LAWRENCE – If you want a Kansas City Royals-branded casket or a Marine Corps urn, you can buy one online. But if you want a one-of-a-kind funerary urn or a reliquary shaped like a marigold flower, then Gina Westergard, University of Kansas associate professor of visual art, is the person to see.
The metalsmithing artist was inspired to create vessels for cremains after moving to the countryside in 2000.
“A sabbatical to Italy, marrying an organic farmer and moving to the country shifted my focus,” Westergard said. “I thought, as a maker of functional objects, what is the most significant object I can make? If I'm making jewelry, I'm thinking about the wearer. Or if I'm making a teapot, I'm thinking about somebody using it to serve tea. So as a maker of functional objects, an urn is the most significant object I could make. Because within it lies a human, and you have the whole history connected to this person. I'm interested in the idea that objects are really not inanimate because we bring our own stories; we bring our own memories. We bring connections that are associated with us to objects, to the work, and I think that's what makes them more special and unique.”
From Italy, Westergard said, she has incorporated the concept of the reliquary, or highly decorated holder to venerate a bit of the physical remains of Catholic saints. Another influential encounter during that trip, Westergard said, came while hiking in the Italian Alps, when she came upon cemeteries containing headstones engraved with photos of the deceased.
“Some of the graves felt so intimate that I felt like a voyeur, but they just really grabbed me,” she said. “I started thinking more about these objects that tell stories, and that led into the funerary urn.”
When Westergard moved to the farm, living on 137 acres near Pomona, she quickly and intimately encountered the circle of life and death among animals. Simply put, she was inspired by roadkill.
“I wanted to do some sort of tribute to them,” she said, showing off a photo of the first urn of its type that she created. “It was very cathartic for me. This is the first piece where I took the jewelry off of the body and put it into the vessel.”
Many of Westergard’s urns have lids that come off and/or have recessed areas into which smaller vessels fit. She likes the interaction of discovery that is required from viewers. In one urn, when you stare down into the recessed opening on the top, a glass taxidermy eye stares back up at you from the bottom. Others pieces contain gemstones and are brightly painted and/or colored with 24K gold leaf.
“Back in the ’80s, when I started my studies in metalsmithing and jewelry, it was taboo to cover metal with paint,” Westergard said. “It took me several years to give myself permission to break the rules and understand that being an artist meant you don’t have to justify what you're doing as long as you were making thoughtful and quality work. Painting my pieces creates emotional and expressive qualities that I can’t achieve with traditional metal finishes.”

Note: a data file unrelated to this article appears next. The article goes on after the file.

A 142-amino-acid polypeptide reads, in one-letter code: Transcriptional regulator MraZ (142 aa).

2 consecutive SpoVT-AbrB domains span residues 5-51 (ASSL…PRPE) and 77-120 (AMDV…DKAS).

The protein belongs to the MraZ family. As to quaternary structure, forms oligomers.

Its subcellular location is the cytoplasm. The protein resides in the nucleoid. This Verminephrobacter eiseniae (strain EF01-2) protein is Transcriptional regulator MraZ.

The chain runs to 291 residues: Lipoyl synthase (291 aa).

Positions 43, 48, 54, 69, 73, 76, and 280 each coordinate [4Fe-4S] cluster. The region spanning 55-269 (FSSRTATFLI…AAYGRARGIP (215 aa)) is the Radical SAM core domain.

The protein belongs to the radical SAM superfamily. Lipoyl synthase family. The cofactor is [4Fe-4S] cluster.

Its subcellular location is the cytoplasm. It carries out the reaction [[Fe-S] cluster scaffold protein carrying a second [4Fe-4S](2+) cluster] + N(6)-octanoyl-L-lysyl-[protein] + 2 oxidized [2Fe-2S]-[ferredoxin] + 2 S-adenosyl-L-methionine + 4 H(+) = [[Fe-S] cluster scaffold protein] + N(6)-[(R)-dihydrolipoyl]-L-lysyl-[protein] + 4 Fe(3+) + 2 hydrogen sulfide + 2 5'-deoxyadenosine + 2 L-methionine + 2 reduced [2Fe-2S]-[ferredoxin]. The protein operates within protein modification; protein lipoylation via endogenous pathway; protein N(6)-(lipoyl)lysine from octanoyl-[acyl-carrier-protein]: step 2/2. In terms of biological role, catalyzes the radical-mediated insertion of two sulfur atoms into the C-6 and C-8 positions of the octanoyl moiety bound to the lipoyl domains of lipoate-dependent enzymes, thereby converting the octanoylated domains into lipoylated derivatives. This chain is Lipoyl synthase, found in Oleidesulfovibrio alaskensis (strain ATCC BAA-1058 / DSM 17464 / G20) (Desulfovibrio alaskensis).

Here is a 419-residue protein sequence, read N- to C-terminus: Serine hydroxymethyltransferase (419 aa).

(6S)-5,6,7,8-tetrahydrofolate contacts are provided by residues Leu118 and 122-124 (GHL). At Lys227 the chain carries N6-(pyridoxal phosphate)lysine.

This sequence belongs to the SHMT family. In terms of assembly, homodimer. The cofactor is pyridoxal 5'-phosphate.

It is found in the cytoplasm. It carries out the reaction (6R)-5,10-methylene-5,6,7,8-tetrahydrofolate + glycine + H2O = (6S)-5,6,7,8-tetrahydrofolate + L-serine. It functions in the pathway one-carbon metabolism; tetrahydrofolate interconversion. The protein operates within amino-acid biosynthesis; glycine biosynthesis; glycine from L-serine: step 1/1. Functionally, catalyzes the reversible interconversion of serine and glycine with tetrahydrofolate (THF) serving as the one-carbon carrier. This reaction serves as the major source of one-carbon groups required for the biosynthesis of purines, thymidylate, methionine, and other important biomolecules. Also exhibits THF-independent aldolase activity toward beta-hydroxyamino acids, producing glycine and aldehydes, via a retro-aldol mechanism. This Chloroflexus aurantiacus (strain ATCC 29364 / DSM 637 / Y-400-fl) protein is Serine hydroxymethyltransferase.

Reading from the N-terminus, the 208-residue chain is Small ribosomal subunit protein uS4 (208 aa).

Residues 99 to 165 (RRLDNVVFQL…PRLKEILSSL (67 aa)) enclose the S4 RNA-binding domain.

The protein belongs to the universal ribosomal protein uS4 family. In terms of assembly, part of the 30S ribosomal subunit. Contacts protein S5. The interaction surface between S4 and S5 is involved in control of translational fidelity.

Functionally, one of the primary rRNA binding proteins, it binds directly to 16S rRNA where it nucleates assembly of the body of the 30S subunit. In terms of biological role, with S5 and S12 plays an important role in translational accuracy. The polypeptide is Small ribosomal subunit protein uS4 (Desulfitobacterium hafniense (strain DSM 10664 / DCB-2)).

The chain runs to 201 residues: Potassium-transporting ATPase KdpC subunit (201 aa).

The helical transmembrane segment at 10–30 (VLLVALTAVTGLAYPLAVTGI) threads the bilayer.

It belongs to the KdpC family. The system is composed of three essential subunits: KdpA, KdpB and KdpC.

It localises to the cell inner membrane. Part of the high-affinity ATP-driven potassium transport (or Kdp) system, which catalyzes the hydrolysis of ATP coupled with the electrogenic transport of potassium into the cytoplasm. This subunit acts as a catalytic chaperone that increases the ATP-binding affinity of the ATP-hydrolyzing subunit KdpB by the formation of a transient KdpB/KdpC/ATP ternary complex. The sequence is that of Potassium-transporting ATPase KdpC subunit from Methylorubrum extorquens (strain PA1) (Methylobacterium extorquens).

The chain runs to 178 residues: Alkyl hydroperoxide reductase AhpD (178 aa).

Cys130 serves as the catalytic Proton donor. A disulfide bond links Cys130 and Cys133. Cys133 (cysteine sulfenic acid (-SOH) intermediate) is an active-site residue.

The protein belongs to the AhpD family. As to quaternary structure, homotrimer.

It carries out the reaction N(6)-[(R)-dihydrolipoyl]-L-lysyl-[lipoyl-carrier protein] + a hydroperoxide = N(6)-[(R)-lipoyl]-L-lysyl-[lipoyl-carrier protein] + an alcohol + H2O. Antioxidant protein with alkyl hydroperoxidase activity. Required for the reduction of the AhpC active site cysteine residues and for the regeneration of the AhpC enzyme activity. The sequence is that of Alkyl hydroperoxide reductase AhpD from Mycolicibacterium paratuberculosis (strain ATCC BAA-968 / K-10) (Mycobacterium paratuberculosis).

In addition, Westergard uses electroforming tools available to her on campus to gild actual flowers and seed pods from her farm, coating them with layers of copper or silver and incorporating their natural forms into her urns. She likes the symbolism of capturing something that was living and turning it into a metal object that will forever remain in the work.
Westergard has made about 20 funerary urns and reliquaries, each one taking months to hammer form, saw, enamel, gild and paint. Some were made for friends and will eventually contain cremains, but for now they exist as objets d’art. Several of them are in a show that continues through Sept. 27 at the John Sloan Fine Arts Center Gallery at Lock Haven University of Pennsylvania.
Memorials are another type of object that she creates. The postcard for the show features a detail from the work that illustrates a tribute piece, which Westergard has titled “A Somber Tale.” It was inspired by a cougar she saw on her farm, plus a visit to the National Museum of Finland, where she saw piles of charred bones that were spread for ceremonial purposes by the medieval-era peoples of Estonia and Finland.
“This piece is about the Florida panther, which is on the endangered species list,” Westergard said. “When I started making this, there were only 35 left in the country … They're cut off there now, on the tip of Florida, and they can't mate with other cougars. They've become inbred, and this has resulted in deformities such as shortened and kinked tails. Hence the title ‘A Somber Tale’ — that little play on words, you know? Titles are important to me — that they all have significance.”
Westergard’s cougar heads also contain marigold flowers, plus elements that look like roots or arteries – used to symbolize the species’ struggle to survive.
Death and extinction are difficult subjects to address. She said she tries not to be too explicit in her work when talking about what lies beyond.
“However you view what happens after death, I try not to put too much description into that — allowing people to put their own views and beliefs into it. I strive to make contemplative works that are markers, which celebrate a life that has passed and evoke memories that remain,” Westergard said.
Photos: Top: “A Somber Tale” by Gina Westergard is on display through Sept. 27 at the John Sloan Fine Arts Center Gallery at Lock Haven University of Pennsylvania. Credit: Aaron Paden Bottom: Westergard's "Eclipse" funerary urn. Credit: Courtesy of the artist